Candidates line up for opening on Mankato School Board
The conventional wisdom has it that school board meetings have become so contentious, even dangerous, that new candidates will be scared off, afraid to run for the position. The media…
It’s not clear to what extent a backlash on the part of parents on how K-12 public schools are handling their children’s education during the pandemic figures into the dismal results of local school funding measures on the ballot this year.
But parental displeasure over distance learning and lack of direct access to teachers may partly explain why voters across the state approved fewer school operating levies than any year since Bill Clinton was president.
MPR’s report card reflected school districts’ poor performance at the polls.
Minnesota voters this week signed off on just half of school districts’ requests for getting more money into classrooms, marking the lowest approval rate for operating levies in over two decades.
Out of the 34 districts that had put the question to voters, only 17 requests passed in this week’s election. That’s the lowest approval rate since 1996. The vast majority of approvals — 13 out of 17 — were renewals.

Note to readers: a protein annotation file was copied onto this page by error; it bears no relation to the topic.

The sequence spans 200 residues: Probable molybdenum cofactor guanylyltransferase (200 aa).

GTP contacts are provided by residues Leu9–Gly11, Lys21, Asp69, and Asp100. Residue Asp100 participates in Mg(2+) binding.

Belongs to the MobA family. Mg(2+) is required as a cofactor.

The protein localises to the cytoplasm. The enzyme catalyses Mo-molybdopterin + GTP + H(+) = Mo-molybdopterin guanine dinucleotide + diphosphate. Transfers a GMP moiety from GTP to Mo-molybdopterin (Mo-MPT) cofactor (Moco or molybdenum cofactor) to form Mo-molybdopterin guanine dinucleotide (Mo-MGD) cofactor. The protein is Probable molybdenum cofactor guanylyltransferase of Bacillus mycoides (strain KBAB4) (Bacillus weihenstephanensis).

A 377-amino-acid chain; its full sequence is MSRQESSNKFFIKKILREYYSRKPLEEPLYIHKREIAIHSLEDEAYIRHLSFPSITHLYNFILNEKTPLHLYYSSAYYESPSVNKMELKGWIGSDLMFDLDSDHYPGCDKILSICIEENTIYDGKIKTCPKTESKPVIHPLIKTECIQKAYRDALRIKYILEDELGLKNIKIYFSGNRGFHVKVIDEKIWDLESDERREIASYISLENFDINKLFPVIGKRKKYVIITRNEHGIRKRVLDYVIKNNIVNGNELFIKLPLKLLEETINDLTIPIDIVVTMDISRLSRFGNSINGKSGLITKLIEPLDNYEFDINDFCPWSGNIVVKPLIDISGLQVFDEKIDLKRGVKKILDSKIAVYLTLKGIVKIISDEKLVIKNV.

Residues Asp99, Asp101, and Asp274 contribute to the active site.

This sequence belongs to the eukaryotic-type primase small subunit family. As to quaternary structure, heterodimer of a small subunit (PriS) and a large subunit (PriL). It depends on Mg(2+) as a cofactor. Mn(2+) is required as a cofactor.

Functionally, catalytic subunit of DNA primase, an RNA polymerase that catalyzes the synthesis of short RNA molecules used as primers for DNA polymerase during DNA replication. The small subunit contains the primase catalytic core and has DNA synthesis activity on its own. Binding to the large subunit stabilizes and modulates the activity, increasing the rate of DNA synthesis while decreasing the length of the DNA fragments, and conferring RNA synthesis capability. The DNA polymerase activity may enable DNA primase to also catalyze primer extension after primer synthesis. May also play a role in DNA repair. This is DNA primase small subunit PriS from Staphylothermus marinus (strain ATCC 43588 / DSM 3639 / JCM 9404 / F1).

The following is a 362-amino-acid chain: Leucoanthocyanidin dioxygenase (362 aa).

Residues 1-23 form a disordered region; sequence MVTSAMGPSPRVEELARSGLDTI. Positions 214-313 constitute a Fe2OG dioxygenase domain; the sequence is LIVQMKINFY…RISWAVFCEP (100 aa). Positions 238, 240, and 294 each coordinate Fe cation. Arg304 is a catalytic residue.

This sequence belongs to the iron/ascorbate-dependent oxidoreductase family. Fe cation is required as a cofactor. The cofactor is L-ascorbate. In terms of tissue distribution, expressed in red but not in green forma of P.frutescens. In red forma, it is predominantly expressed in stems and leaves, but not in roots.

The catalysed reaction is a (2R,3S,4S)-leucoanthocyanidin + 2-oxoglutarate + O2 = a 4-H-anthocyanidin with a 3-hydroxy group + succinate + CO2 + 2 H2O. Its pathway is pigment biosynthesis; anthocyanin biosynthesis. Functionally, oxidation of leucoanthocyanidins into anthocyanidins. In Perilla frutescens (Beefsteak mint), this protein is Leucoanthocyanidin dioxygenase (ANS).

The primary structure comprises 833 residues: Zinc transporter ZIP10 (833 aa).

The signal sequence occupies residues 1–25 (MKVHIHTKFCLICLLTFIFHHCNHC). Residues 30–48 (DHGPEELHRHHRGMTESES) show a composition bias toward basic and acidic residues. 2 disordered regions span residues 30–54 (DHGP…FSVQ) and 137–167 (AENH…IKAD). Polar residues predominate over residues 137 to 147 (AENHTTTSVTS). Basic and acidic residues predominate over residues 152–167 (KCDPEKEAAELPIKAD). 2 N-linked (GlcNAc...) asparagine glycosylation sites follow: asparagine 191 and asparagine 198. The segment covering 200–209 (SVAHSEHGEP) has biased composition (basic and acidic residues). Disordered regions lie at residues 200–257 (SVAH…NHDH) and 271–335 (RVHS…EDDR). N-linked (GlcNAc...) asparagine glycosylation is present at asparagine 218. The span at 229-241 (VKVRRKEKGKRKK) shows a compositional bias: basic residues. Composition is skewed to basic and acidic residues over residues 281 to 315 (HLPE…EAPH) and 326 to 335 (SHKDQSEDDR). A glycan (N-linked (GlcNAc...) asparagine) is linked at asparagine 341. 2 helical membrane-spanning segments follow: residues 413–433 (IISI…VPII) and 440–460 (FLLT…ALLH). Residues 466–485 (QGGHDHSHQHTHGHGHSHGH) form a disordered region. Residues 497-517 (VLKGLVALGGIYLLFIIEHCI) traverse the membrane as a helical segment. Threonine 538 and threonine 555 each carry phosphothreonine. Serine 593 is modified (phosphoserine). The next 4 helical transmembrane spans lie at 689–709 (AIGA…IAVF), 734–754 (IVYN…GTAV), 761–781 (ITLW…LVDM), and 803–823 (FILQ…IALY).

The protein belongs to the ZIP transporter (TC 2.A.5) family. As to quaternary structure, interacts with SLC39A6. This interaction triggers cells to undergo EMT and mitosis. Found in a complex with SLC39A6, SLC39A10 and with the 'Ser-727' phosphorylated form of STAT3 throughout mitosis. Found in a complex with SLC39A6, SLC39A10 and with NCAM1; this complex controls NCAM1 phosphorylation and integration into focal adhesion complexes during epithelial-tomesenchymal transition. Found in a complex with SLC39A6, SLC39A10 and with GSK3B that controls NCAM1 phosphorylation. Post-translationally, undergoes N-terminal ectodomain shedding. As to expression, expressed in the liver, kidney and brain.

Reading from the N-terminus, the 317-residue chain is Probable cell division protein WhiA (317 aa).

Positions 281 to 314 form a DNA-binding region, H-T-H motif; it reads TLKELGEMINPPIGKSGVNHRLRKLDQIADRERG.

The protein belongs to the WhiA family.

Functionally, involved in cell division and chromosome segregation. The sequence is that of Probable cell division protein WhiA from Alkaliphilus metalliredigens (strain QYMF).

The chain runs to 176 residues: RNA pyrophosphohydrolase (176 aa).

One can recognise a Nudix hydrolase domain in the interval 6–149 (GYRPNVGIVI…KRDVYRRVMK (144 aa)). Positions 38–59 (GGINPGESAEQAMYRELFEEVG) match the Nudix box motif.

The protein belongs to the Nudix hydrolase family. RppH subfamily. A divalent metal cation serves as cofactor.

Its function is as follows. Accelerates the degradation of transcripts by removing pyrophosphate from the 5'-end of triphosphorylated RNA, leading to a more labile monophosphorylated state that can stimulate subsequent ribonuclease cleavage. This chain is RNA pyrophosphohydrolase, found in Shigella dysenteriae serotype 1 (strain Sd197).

Most school bond and capital requests also got the thumbs down from the electorate.
Greg Abbott, communications director for the Minnesota School Boards Association, said it’s tough for districts to raise awareness on funding requests during most presidential years — and it was “doubly difficult in a pandemic because of all the early voting,” he said.
Shakopee school administrators gave advance warning that a negative result would trigger more than $5 million in budget cuts, including dozens of staff. But taxpayers turned down a $9 million operating levy referendum anyway with 54 percent of residents in opposition.
The Shakopee Valley News says the rejection means the district will have to adjust to the new economic realities of the COVID era like everyone else.
That’s in addition to the $2 million in cuts the district will already make the next two years, which will largely affect district administration, paraprofessionals and learning coaches. Those cuts will include Shakopee High School assistant principal, seven digital learning and instructional coaches, 10 paraprofessionals and a reduction of spending on Learning, Teaching and Equity.
The $5.4 million in cuts will be felt across the district. In addition to the 48 full-time-equivalent teaching positions that will be eliminated, fifth grade band and middle school athletics will be cut, along with several more full-time-equivalent positions ranging from custodial staff to paraprofessionals to high school counselors.
Just the same, the Shakopee district plans to begin considering drafting a new operating referendum to put before residents soon. Right after the school board and administrators figure out how so many voters could have gotten the wrong message this time around.